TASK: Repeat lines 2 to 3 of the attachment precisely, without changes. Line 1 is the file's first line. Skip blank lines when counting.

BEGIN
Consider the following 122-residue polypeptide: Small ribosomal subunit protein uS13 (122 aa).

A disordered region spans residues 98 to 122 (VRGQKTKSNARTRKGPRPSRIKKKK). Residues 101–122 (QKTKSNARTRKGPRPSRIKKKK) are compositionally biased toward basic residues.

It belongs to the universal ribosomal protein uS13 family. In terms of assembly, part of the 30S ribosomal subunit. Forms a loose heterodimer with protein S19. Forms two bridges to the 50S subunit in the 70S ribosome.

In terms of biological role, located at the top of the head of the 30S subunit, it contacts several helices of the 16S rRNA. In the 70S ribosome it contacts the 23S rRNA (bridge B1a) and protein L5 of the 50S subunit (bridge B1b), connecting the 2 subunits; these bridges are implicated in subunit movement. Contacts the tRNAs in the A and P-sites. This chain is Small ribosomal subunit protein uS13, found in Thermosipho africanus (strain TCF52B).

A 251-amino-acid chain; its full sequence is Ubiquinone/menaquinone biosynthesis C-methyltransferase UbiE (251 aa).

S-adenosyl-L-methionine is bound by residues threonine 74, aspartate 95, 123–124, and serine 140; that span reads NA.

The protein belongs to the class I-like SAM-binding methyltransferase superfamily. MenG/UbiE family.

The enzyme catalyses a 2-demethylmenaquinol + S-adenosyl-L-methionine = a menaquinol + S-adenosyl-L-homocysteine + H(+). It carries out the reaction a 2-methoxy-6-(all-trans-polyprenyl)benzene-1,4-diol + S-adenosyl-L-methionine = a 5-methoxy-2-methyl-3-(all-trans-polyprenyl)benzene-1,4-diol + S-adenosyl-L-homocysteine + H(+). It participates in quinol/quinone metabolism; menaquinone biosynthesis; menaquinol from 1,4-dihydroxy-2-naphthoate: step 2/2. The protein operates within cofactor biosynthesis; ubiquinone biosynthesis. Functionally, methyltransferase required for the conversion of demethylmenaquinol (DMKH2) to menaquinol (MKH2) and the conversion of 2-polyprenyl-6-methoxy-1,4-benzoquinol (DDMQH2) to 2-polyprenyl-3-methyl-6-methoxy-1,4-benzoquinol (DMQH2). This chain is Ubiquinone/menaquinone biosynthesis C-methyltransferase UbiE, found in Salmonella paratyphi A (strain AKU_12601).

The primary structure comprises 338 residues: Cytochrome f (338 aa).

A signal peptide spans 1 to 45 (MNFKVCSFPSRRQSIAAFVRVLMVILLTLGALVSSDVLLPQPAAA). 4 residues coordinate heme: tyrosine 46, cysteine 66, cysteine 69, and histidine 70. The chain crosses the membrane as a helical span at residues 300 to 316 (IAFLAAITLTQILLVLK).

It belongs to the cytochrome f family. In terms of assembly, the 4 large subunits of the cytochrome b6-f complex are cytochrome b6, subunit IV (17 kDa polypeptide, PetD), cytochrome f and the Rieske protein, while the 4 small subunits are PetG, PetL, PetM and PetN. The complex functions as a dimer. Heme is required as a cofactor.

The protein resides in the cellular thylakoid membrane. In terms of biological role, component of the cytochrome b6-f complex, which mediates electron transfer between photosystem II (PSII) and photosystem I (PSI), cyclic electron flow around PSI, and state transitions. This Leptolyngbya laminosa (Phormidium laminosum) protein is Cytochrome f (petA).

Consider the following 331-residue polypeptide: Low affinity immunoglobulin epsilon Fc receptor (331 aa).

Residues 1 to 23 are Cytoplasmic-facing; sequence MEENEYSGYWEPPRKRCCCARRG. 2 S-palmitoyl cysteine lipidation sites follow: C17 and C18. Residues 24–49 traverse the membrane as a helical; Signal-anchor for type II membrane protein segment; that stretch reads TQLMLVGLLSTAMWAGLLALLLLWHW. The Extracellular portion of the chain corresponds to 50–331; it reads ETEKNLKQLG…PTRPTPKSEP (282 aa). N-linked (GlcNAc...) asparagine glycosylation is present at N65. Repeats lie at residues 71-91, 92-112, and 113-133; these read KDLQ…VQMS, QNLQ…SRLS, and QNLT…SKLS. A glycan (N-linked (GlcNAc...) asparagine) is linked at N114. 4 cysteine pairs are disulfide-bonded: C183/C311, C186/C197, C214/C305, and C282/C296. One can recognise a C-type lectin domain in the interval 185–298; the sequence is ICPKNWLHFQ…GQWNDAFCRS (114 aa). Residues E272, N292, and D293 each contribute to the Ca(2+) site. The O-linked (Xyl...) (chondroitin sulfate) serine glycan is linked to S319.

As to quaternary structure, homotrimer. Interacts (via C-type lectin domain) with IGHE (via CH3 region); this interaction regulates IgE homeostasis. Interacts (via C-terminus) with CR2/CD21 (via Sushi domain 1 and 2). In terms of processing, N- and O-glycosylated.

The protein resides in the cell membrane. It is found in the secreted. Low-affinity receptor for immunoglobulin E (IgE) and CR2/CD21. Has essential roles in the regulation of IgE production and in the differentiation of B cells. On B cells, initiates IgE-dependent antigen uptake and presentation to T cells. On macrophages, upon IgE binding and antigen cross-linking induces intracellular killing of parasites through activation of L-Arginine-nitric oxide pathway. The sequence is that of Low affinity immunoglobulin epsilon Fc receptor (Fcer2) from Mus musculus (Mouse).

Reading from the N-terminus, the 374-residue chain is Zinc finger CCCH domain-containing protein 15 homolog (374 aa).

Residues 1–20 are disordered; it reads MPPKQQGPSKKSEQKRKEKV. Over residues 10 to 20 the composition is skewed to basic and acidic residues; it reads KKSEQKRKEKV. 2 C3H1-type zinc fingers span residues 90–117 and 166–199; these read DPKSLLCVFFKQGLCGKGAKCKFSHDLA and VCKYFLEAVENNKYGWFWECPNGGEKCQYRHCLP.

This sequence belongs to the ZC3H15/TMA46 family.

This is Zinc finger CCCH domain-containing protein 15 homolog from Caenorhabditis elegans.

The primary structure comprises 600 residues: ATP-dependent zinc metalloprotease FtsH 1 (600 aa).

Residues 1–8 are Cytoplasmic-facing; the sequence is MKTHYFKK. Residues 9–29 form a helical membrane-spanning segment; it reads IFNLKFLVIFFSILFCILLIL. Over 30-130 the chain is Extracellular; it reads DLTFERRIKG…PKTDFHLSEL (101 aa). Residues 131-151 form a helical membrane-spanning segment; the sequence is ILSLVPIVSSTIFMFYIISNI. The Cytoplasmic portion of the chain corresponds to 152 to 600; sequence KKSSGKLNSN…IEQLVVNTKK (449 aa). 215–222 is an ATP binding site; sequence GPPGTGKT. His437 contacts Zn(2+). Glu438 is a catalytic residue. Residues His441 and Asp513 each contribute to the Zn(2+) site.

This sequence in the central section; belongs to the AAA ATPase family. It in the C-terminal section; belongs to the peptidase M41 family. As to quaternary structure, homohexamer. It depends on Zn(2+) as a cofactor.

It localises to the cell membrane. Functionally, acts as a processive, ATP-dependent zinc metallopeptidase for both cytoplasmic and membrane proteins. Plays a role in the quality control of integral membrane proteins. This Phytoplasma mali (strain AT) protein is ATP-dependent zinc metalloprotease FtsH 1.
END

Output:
A disordered region spans residues 98 to 122 (VRGQKTKSNARTRKGPRPSRIKKKK). Residues 101–122 (QKTKSNARTRKGPRPSRIKKKK) are compositionally biased toward basic residues.

It belongs to the universal ribosomal protein uS13 family. In terms of assembly, part of the 30S ribosomal subunit. Forms a loose heterodimer with protein S19. Forms two bridges to the 50S subunit in the 70S ribosome.